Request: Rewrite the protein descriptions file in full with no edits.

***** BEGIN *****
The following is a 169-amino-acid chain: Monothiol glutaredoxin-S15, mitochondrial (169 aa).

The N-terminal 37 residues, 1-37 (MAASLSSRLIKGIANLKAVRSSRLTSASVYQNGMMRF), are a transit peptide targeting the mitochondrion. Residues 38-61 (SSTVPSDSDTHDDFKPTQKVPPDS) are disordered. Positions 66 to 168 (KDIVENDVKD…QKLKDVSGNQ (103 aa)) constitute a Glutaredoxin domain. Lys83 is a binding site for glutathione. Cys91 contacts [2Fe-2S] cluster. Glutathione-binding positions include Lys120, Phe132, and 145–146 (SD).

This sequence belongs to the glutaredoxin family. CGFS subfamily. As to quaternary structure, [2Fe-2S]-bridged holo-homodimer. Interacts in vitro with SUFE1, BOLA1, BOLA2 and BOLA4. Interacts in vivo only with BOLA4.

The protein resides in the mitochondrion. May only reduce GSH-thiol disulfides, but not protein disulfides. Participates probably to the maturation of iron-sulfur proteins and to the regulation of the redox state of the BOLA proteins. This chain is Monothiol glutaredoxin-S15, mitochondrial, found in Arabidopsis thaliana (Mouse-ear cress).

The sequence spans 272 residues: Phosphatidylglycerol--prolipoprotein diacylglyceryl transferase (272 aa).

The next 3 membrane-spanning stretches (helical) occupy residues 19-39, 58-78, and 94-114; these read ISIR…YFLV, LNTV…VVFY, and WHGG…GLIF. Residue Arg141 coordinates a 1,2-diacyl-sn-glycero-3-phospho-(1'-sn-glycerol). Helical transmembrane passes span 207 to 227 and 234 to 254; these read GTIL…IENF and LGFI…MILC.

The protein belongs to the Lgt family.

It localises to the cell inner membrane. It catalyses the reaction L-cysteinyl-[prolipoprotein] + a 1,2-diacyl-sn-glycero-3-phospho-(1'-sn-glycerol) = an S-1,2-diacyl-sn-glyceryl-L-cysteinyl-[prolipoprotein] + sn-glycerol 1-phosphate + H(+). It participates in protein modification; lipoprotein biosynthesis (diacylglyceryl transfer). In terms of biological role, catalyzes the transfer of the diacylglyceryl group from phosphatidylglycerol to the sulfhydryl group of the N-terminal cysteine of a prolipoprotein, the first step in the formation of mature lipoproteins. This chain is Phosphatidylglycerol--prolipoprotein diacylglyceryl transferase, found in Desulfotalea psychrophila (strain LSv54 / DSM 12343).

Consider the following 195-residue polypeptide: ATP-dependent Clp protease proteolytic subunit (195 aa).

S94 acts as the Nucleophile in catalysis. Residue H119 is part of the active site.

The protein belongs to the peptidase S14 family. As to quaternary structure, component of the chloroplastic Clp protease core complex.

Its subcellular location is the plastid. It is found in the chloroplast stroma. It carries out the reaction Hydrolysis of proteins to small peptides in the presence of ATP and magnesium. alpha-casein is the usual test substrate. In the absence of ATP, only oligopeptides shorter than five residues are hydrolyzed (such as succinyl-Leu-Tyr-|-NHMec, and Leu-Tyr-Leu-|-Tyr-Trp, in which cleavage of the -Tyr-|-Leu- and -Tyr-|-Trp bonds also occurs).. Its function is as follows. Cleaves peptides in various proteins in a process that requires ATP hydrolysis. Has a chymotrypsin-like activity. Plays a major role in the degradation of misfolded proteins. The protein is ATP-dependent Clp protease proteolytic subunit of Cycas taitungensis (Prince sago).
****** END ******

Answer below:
The following is a 169-amino-acid chain: Monothiol glutaredoxin-S15, mitochondrial (169 aa).

The N-terminal 37 residues, 1-37 (MAASLSSRLIKGIANLKAVRSSRLTSASVYQNGMMRF), are a transit peptide targeting the mitochondrion. Residues 38-61 (SSTVPSDSDTHDDFKPTQKVPPDS) are disordered. Positions 66 to 168 (KDIVENDVKD…QKLKDVSGNQ (103 aa)) constitute a Glutaredoxin domain. Lys83 is a binding site for glutathione. Cys91 contacts [2Fe-2S] cluster. Glutathione-binding positions include Lys120, Phe132, and 145–146 (SD).

This sequence belongs to the glutaredoxin family. CGFS subfamily. As to quaternary structure, [2Fe-2S]-bridged holo-homodimer. Interacts in vitro with SUFE1, BOLA1, BOLA2 and BOLA4. Interacts in vivo only with BOLA4.

The protein resides in the mitochondrion. May only reduce GSH-thiol disulfides, but not protein disulfides. Participates probably to the maturation of iron-sulfur proteins and to the regulation of the redox state of the BOLA proteins. This chain is Monothiol glutaredoxin-S15, mitochondrial, found in Arabidopsis thaliana (Mouse-ear cress).

The sequence spans 272 residues: Phosphatidylglycerol--prolipoprotein diacylglyceryl transferase (272 aa).

The next 3 membrane-spanning stretches (helical) occupy residues 19-39, 58-78, and 94-114; these read ISIR…YFLV, LNTV…VVFY, and WHGG…GLIF. Residue Arg141 coordinates a 1,2-diacyl-sn-glycero-3-phospho-(1'-sn-glycerol). Helical transmembrane passes span 207 to 227 and 234 to 254; these read GTIL…IENF and LGFI…MILC.

The protein belongs to the Lgt family.

It localises to the cell inner membrane. It catalyses the reaction L-cysteinyl-[prolipoprotein] + a 1,2-diacyl-sn-glycero-3-phospho-(1'-sn-glycerol) = an S-1,2-diacyl-sn-glyceryl-L-cysteinyl-[prolipoprotein] + sn-glycerol 1-phosphate + H(+). It participates in protein modification; lipoprotein biosynthesis (diacylglyceryl transfer). In terms of biological role, catalyzes the transfer of the diacylglyceryl group from phosphatidylglycerol to the sulfhydryl group of the N-terminal cysteine of a prolipoprotein, the first step in the formation of mature lipoproteins. This chain is Phosphatidylglycerol--prolipoprotein diacylglyceryl transferase, found in Desulfotalea psychrophila (strain LSv54 / DSM 12343).

Consider the following 195-residue polypeptide: ATP-dependent Clp protease proteolytic subunit (195 aa).

S94 acts as the Nucleophile in catalysis. Residue H119 is part of the active site.

The protein belongs to the peptidase S14 family. As to quaternary structure, component of the chloroplastic Clp protease core complex.

Its subcellular location is the plastid. It is found in the chloroplast stroma. It carries out the reaction Hydrolysis of proteins to small peptides in the presence of ATP and magnesium. alpha-casein is the usual test substrate. In the absence of ATP, only oligopeptides shorter than five residues are hydrolyzed (such as succinyl-Leu-Tyr-|-NHMec, and Leu-Tyr-Leu-|-Tyr-Trp, in which cleavage of the -Tyr-|-Leu- and -Tyr-|-Trp bonds also occurs).. Its function is as follows. Cleaves peptides in various proteins in a process that requires ATP hydrolysis. Has a chymotrypsin-like activity. Plays a major role in the degradation of misfolded proteins. The protein is ATP-dependent Clp protease proteolytic subunit of Cycas taitungensis (Prince sago).